Sandy explained how faithful and devoted a colony of bees is to their queen, which is the bee that lays eggs out of which are hatched drones, or male bees, and the workers. There is a peculiar kind of honey called "queen bread," and sometimes, it is said by some, when a queen bee dies, the workers will select a "cell" containing an egg that will eventually hatch, and surround this egg with queen bread so that when the insect develops enough, it can feed on that instead of on ordinary honey.

This is said to change the character of the insect and make a queen of it to replace the one that has died. Or, if this is not done the queenless colony may merge with another that has a queen.

In order to prevent the hatching of too many queens the bee keeper will examine his hives frequently, and cut out all the "queen cells," thus preventing them from hatching and so causing the bees to swarm frequently.

They all watched while the men shook the cluster of bees into the new hive, and carried them away, Russ, meanwhile getting a fine film of the operation. Later this film was shown with much success in New York, so that, after all, the interruption of the school scene had a happy outcome. Later the little play was finished.

"Whew!" exclaimed Paul, when it was all over. "That was some going on, all right!"

"Does your sting hurt much?" asked Alice, solicitously.

"I think it would be better for some ammonia," he replied.

"I'll put some on for you when we get back to the house," she offered, "and some witch hazel, too."

"It feels better already—just with the thought of that," he answered gallantly.



"Well, ladies and gentlemen, we will now get ready for our big play," announced Manager Pertell to his company of actors and actresses one morning. "It will be the biggest farm drama we have yet attempted. One scene will include the burning of the barn, and the rescue of one of you ladies from the structure."

"Not any of that for mine," remarked Miss Pennington, pertly. "I'm not going to run any chances in a burning building."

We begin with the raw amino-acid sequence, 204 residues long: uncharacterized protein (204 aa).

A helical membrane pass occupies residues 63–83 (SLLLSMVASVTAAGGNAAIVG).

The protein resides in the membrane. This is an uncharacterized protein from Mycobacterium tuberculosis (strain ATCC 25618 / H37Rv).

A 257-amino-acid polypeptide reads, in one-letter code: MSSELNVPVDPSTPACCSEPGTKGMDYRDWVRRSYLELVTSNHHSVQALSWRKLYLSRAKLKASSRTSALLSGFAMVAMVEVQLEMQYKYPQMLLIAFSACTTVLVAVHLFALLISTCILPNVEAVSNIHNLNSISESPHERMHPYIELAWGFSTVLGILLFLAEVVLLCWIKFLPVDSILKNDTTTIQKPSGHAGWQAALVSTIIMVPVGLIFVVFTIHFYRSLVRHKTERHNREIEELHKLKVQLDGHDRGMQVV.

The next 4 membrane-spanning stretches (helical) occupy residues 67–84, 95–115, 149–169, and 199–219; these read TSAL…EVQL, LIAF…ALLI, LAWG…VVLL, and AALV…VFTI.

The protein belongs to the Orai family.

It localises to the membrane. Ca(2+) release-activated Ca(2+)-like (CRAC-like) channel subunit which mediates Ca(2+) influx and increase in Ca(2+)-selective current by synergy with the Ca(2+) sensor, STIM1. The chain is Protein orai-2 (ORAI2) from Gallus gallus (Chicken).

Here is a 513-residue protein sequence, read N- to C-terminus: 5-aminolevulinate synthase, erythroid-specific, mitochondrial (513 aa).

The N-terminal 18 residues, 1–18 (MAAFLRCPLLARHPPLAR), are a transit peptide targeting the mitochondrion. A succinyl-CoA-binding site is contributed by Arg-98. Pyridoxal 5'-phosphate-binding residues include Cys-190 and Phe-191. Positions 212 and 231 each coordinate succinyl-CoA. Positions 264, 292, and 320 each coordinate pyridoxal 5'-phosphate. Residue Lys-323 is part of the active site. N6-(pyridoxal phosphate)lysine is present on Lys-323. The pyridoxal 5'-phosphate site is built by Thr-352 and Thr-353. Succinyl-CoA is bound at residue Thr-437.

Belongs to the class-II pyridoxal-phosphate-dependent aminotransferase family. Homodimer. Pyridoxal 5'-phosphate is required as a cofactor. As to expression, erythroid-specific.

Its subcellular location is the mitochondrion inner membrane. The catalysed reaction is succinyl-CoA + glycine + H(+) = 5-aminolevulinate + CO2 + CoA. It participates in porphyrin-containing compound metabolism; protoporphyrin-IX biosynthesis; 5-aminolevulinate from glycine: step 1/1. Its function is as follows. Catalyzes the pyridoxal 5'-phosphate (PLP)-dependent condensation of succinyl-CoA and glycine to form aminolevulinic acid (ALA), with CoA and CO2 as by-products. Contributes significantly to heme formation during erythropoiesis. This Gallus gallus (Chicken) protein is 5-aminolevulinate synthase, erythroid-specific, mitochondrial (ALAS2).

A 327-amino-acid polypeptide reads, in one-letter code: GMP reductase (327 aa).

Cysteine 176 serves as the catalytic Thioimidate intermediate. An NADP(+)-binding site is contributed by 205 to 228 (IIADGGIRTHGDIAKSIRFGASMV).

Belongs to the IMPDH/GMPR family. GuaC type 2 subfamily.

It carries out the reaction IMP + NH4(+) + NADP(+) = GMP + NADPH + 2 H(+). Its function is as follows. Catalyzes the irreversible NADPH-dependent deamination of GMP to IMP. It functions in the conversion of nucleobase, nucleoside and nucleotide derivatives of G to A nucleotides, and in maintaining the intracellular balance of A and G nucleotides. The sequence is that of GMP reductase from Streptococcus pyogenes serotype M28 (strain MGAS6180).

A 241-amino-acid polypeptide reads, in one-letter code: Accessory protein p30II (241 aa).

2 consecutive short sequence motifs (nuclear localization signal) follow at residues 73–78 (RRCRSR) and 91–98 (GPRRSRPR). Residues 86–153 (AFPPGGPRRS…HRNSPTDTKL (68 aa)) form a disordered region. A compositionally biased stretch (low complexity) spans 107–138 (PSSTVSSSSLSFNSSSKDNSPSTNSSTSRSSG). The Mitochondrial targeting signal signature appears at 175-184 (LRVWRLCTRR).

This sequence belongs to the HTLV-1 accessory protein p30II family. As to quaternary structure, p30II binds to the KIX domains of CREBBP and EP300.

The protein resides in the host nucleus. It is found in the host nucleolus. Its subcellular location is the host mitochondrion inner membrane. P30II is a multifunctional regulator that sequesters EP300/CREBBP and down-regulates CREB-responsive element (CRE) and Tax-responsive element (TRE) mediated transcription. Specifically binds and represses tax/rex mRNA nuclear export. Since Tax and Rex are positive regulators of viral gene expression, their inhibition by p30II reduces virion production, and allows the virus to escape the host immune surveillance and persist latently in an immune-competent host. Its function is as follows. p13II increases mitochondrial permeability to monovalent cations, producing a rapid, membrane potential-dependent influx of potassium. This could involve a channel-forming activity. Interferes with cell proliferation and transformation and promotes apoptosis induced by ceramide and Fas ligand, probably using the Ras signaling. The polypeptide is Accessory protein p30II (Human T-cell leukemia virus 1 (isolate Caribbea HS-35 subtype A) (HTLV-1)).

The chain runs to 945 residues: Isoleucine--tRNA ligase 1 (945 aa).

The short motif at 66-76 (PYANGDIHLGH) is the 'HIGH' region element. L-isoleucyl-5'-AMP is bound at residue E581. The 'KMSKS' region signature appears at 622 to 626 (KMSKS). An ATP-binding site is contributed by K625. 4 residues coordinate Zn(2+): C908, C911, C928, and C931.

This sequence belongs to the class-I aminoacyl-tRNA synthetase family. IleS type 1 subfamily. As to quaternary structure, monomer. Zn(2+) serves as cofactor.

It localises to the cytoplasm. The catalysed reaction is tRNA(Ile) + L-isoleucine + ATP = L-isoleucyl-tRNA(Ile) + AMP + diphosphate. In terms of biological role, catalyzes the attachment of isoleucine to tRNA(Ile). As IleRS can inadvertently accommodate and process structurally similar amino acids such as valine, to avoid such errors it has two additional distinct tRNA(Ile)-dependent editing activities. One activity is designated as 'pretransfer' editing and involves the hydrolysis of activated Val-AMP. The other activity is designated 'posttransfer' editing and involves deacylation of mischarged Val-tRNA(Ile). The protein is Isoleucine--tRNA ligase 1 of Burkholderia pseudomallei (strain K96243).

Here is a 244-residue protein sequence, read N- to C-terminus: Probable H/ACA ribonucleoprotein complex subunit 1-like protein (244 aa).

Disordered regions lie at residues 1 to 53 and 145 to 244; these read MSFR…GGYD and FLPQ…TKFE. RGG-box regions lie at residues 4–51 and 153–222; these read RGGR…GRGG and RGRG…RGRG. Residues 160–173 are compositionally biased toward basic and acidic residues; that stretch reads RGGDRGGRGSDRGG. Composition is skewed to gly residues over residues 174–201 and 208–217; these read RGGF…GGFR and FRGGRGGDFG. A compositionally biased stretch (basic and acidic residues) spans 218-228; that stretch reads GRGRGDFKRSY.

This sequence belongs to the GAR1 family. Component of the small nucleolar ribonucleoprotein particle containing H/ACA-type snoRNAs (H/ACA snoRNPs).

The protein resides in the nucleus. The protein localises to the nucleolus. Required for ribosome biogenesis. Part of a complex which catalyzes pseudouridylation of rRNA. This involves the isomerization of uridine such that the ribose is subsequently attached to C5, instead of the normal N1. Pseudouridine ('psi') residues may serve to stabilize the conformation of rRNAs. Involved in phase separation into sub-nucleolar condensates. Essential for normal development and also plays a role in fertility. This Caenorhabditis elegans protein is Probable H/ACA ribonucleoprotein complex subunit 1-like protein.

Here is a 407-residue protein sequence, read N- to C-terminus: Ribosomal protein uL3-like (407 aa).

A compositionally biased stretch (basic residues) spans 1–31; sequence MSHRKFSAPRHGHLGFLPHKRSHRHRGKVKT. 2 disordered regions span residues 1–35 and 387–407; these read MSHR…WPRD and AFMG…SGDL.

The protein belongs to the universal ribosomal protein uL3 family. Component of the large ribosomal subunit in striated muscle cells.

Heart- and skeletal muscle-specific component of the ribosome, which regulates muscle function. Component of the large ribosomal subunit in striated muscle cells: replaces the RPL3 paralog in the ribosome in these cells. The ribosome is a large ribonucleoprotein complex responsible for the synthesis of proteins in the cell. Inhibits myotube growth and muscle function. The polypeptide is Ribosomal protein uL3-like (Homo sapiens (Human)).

"There won't be any chances," returned Mr. Pertell, quietly. "I will have everything arranged in advance so that there will be no danger. That is why I want to start in plenty of time. We will have a number of rehearsals. I am going to have part of the roof of the barn cut away before we start the fire."

"What for?" asked Russ.

"So there will be no danger of anyone getting caught in the burning structure. The cut-out section can be placed back again, after it is sawed, or chopped out, and it will not show in the picture. But it will be a measure of safety. Now, Russ, you come out with me and we'll figure on the best position to get the pictures, and the best part of the roof to cut away."

"Who's going to be rescued?" asked Miss Dixon. "If it's all the same to you I'd rather not be one of those characters."

"You won't be," replied Mr. Pertell, with a laugh. "I have cast Alice and Ruth for that. There'll be a double rescue scene."

"Oh, I don't know that I can do it very well," said Ruth, quickly, though she did not say she was afraid.

"You can do it all right," declared Mr. Pertell, confidently. "In fact, you won't have to do anything, except allow yourself to be carried down a ladder. You see, you and your sister will pretend to be caught in the burning barn. The only way to get you out is through the roof.

"Paul Ardite, as a farmer's son, goes up a ladder and chops a hole in the roof. But the roof will be sawed away beforehand. You see, I want no delay with you inside the burning structure. Then Paul carries you down the ladder, and Mr. Sneed will rescue Alice.

"That will be fine!" cried Alice, in her lively manner. "I've always wanted to be carried down a ladder. You won't mind; will you, Daddy?" and she appealed to Mr. DeVere.

"Oh, I guess not, if the ladder is good and firm," he replied in his husky voice.

"That's just the point; it won't be!" predicted Mr. Sneed in his usually gloomy manner. "It's bound to break!"

"Comforting; isn't he?" laughed Alice. "I'm not afraid, Mr. Sneed."

"No, but I am," he went on. "I don't want that part, Mr. Pertell."

"You'll have to take it," said the manager, decidedly. "I have no other one I can cast for the part."

"Can't you give it to Mr. Bunn?" asked the "grouch."

"Eh? What's that? Me carry someone from a burning building? Not much!" exclaimed the tragic actor. "I resign right now."

"Well, I must say neither of you is very gallant," laughed Alice. "Paul, I guess you'll have to rescue both of us!"

"I'd be pleased to do it!" he retorted, gaily.

"Oh, I suppose I can manage it," grumbled Mr. Sneed, fairly shamed into taking the part.

"Good!" exclaimed the manager. "Mr. Bunn, you will be one of the fire-fighters in the bucket brigade. You'll help pass the buckets of water along to put out the fire."

"What? I become a country fireman?" demanded the tall-hatted actor.


"I refuse! I will take no such part. I cannot lower myself to it."

"Very well," said Mr. Pertell, calmly. "You may resign, but you know what it means—no more engagements."